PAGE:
The "Release Time Program" Historical Album


The "Release Time Program" Historical Album

From the album: At a Release Time Program dinner in the 1940s

Lubavitch Headquarters, NY

April 11, 2007

In the 1940s and 50s, before the proliferation of Jewish day schools, most Jewish children went to public schools. Many of them in the New York area will recall those Wednesday afternoons when they along with their Jewish classmates, were excused from class for an hour of Jewish education and recreational activity.

Now, newly released by the Lubavitch publishing house is a beautiful, historic album entitled "Shiurei Limud Hadat: A Historical Review of the Relased Time Program" containing a wealth of information and rare images of the the Release Time Program of Greater New York, also known as the "Wednesday Hour."  

The program was developed after a New York State law enacted in 1940 allowed public school children to be excused from class for an hour a week for the purpose of religious education. Rabbi Yosef Yitzchak Schneersohn, Lubavitcher Rebbe at the time,  saw this as an opportunity to reach Jewish children and founded an organization under the auspices of his Merkos L'Inyonei Chinuch called  Shaloh, an acronym for the Hebrew Shiurei Limud Hadat [lessons in the study of religion].

The Release Time Program would give thousands of children the kind of exposure to Judaism and Jewish life that became the impetus for many to go on and study at yeshivas, and eventually, to become religiously active and observant in their own lives.

At that time, Rabbi Menachem M. Schneerson, son-in-law to Rabbi Yosef Yitzchak, was appointed chairman of the Lubavitch educational division, and took a personal interest in the development of this program.

Along the way, many objected to the Release Time program. Voices of opposition came from within Orthodox circles, arguing that it would be an excuse for parents not to send their children to proper Talmud Torahs, as well as from anti-religious groups. Some claimed this violated the separation of church and state, and filed appeals to the Supreme Court.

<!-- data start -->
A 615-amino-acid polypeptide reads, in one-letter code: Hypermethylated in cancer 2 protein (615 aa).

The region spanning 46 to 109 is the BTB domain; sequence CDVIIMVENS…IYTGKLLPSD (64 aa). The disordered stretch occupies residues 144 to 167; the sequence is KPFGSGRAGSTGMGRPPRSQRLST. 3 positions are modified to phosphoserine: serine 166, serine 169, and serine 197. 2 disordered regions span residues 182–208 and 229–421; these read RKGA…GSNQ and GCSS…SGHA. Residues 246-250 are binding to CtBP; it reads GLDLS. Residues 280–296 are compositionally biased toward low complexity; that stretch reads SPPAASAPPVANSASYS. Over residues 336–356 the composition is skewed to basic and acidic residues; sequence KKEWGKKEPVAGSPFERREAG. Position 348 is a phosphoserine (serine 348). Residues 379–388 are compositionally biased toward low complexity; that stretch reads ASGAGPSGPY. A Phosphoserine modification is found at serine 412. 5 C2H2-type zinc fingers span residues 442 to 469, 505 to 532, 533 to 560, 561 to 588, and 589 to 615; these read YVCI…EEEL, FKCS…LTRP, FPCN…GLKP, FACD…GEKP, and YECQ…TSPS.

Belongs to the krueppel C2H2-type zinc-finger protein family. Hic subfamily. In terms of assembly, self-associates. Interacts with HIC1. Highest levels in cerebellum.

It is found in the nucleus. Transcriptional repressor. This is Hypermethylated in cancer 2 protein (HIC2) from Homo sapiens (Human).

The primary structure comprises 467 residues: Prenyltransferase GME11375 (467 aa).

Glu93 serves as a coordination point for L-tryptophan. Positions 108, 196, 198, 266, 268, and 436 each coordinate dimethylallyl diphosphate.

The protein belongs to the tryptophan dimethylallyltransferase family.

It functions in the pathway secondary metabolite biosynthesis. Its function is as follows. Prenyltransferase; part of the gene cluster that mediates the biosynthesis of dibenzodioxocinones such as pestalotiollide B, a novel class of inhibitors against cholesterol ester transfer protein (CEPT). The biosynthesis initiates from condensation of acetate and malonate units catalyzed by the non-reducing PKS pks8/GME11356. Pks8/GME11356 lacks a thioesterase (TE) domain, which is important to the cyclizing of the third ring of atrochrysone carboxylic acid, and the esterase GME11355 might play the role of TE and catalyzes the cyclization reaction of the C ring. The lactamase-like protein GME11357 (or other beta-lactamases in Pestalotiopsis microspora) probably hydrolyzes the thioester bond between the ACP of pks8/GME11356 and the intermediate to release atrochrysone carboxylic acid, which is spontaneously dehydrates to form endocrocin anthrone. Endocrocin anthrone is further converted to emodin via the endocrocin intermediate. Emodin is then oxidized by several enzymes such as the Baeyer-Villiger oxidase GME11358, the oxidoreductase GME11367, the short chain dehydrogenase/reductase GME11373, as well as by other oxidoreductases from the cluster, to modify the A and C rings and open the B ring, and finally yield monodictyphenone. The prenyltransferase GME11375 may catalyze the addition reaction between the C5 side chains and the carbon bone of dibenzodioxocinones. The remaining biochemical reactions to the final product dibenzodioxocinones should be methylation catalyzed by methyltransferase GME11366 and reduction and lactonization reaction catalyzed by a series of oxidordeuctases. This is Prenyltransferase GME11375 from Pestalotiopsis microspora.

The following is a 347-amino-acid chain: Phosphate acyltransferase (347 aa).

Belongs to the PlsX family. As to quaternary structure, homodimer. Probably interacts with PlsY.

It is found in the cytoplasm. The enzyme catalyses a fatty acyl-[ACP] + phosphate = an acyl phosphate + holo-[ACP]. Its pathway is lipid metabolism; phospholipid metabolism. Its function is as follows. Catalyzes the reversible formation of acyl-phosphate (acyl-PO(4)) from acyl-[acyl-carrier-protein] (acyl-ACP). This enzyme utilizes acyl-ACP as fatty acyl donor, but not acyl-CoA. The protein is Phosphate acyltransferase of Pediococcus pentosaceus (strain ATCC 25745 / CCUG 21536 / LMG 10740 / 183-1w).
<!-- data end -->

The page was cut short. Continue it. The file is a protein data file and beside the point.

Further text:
The album, with Hebrew text, documents steadfast commitment of the Chabad Rebbes to the Jewish education of Jewish children, notwithstanding the opposition. Under supervision of the late Rabbi Jacob J. Hecht, of blessed memory, at The National Committee for the Furtherance of Jewish Education—a division of Merkos, the program continued to provide what was for thousands of Jewish children, their only exposure to yiddishkeit. Ultimately, other religious groups began implementing similar programs too.

The program continues today, as scores of rabbinical students set out every Wednesday from the NCFJE offices at 824 Eastern Parkwaystudy sheets, prayer booklets, kosher snacks and prizes in handto many locations citywide where the classes are held.

The album contains images of many documents, photographs, letters and newspaper clippings, appearing in their original languages of English, alongside a running text—all which tell the story of this remarkable organization, its founding, development, challenges, and triumphs.

Of the ten chapters in this book, one documents the opposition to the Program and how it was handled, while another chapter details a unique 1976 Sukkot gathering held by the Lubavitcher Rebbe exclusively for the children of the Release Time program.

A special chapter records the activities by the program for Israeli children in the New York public school system, and another chapter gives us an overview of the colorful Lag B’omer Parades held in Brooklyn, New York, at 770 Eastern Parkway.

The album, with an index and supplements, was compiled by Rabbi Yitzchok Naparstek, currently serving as a Shaliach in Fort Lauderdale, Florida.

The album is available at kehotonline.com 

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